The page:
You will recall my main concern when the province and the feds cut funding for regional economic development agencies. I wasn’t particularly worried about small business access to government financing programs. The Dept. of Economic development put new offices around the province to ensure that SMEs can access those programs. Bernie Valcourt said the Enterprise Agencies just ‘got in the way’ between ACOA and its clients. Fine. Now the clients can go direct and ACOA staff can help with business plans and all the other grunt work the enterprise agencies were doing.
My concern was that there would be no one left locally leading the charge for economic development. I have always felt that local communities – no matter how small – should play a role in their economic development.
After some time has passed since the defunding, it looks like at least the three larger urban areas may actually come out of this stronger. There is a renewed sense of focus in all three areas and there is serious work going on to determine potential areas of growth and to work on those opportunities. The private sector seems to be more engaged and willing to fund regional economic development and local municipalities have recommitted to funding support.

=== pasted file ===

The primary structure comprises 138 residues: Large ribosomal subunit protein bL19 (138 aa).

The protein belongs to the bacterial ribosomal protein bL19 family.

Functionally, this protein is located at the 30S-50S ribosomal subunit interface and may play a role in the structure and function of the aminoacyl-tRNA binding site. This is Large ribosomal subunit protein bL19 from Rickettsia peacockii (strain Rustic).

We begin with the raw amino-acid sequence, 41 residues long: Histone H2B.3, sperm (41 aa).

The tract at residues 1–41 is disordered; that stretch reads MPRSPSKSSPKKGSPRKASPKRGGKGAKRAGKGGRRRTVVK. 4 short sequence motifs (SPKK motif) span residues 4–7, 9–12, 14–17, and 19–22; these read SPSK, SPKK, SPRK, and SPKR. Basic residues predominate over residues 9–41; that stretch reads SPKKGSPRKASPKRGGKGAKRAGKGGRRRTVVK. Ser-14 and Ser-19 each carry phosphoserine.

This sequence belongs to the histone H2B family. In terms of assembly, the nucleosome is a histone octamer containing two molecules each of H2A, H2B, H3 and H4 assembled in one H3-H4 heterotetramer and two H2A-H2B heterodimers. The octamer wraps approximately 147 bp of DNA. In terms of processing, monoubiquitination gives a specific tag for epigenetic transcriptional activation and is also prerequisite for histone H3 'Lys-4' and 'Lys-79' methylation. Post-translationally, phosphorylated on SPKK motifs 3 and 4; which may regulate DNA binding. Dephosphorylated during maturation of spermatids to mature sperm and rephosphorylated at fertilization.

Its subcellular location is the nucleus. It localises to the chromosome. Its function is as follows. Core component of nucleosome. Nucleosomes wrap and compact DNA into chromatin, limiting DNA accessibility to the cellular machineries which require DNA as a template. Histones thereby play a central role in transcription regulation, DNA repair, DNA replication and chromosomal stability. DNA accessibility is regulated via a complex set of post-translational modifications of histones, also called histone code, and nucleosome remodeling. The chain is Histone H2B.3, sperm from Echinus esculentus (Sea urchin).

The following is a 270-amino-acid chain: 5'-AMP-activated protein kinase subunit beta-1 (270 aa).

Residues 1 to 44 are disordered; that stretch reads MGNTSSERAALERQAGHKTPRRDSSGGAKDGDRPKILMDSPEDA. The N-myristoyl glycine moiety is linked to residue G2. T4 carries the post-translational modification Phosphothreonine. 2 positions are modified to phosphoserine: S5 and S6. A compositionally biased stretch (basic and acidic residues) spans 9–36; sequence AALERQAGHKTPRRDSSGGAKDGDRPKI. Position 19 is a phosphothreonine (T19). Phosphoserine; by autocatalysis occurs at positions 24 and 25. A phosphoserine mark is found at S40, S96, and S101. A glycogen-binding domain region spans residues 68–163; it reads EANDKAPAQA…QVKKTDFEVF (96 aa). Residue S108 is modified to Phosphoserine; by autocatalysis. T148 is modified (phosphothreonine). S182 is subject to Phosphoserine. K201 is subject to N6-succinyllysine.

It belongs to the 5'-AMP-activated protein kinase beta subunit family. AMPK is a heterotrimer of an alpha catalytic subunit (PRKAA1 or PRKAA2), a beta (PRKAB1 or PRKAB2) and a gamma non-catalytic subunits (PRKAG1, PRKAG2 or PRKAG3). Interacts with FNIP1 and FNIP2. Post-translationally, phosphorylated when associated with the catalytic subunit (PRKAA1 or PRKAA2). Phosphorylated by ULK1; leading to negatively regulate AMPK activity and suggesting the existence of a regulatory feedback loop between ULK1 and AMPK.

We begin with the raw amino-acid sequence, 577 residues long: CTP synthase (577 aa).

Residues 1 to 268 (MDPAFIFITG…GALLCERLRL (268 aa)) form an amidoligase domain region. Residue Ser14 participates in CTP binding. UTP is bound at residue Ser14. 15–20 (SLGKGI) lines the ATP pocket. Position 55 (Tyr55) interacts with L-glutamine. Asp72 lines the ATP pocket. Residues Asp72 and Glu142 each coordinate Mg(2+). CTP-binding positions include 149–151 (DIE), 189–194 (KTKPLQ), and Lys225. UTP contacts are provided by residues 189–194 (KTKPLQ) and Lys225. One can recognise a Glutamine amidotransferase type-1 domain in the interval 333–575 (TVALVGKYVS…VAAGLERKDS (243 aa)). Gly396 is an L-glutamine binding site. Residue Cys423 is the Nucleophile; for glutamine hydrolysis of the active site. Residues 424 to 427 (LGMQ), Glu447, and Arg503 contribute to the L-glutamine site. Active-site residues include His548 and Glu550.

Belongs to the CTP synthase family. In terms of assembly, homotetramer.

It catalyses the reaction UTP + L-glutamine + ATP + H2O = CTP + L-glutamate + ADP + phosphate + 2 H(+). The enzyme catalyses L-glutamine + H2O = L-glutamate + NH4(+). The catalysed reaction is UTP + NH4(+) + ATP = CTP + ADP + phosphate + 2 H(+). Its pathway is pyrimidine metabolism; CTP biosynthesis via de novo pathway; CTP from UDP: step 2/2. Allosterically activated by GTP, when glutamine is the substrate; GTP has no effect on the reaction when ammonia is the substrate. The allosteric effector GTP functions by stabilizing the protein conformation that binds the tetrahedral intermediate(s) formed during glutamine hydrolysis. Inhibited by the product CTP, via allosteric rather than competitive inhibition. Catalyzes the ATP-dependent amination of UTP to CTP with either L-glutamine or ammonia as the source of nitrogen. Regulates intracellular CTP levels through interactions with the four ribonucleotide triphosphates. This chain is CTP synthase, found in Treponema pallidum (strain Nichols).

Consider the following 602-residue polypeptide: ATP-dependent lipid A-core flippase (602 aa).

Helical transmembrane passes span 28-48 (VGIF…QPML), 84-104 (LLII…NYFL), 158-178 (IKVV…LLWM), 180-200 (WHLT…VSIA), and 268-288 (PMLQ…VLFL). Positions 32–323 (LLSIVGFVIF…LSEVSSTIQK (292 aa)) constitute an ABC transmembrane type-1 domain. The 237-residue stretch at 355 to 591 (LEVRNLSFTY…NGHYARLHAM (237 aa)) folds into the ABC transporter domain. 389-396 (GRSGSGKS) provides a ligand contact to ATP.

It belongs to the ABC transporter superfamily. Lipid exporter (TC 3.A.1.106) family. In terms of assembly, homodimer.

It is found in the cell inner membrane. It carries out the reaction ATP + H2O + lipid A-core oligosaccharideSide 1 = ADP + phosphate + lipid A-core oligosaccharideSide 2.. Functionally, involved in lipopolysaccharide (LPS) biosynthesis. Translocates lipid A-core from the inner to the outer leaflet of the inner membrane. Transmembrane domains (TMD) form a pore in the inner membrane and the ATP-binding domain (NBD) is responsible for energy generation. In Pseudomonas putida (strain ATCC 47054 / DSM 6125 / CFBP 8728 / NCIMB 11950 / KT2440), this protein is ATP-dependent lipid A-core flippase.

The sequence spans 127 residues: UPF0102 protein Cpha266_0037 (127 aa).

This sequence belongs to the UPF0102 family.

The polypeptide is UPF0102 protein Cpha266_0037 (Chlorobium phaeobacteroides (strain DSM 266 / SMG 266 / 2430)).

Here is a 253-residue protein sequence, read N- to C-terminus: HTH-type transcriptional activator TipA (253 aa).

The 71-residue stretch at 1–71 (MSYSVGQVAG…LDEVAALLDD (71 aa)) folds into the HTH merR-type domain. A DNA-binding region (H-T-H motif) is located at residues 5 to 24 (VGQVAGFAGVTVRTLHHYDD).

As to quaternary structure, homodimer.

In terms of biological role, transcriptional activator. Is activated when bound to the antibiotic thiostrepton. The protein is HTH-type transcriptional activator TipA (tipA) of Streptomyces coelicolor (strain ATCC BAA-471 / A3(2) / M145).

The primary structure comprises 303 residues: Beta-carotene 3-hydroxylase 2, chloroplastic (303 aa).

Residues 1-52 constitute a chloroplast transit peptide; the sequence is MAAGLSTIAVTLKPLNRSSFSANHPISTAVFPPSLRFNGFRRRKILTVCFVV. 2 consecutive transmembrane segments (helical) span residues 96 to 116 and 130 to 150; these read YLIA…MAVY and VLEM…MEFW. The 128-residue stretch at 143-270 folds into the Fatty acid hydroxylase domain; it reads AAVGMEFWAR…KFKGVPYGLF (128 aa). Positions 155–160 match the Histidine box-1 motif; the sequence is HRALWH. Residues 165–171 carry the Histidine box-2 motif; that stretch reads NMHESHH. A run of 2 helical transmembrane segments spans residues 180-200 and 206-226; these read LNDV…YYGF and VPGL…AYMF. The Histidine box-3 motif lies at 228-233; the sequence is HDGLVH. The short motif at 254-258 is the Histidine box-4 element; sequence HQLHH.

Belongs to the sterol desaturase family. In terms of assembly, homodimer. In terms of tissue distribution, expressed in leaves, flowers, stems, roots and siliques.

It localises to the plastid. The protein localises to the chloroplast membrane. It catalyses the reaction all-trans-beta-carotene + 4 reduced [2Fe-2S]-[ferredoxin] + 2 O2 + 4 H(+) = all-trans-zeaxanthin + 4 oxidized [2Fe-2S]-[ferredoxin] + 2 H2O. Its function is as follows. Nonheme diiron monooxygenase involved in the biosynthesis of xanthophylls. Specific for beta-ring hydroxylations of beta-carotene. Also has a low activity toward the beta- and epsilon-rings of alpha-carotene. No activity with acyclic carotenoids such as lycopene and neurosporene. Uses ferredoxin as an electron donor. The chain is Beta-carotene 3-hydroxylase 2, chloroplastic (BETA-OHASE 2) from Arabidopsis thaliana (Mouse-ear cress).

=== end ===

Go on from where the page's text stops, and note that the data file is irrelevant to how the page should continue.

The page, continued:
The defunding, in other words, may end up being a blessing in disguise. Now the agencies will not be cast as ‘government service delivery agencies’ but as true economic development agencies developing strategies and tactics to foster growth in key sectors, attract industry investment and foster ambitious entrepreneurship. When you are measured by how many people received funding from program x or y, that is how you see yourself. Now, at least in the three urban centres – Freddy, Greater Moncton and SJ, the measurement will be more like “we gave you xx dollars, how did you provide us a good return on that investment?”. How many new jobs? How much new business investment? How many high growth potential startups? How did you influence the growth of the local tax base?
I worry that there now won’t be enough people ‘thinking’ about economic development in rural and Northern New Brunswick. We really need to spend serious brainpower and horsepower developing new sector opportunities in conjunction with the private sector. I am not sure the new provincial model is wired that way.
But the three southern urbans provide a test case. If the agencies become even stronger advocates for their communities. If they re-energize regional focus and community engagement and if they do things that lead to better economic outcomes, we will have a new template for regional economic development.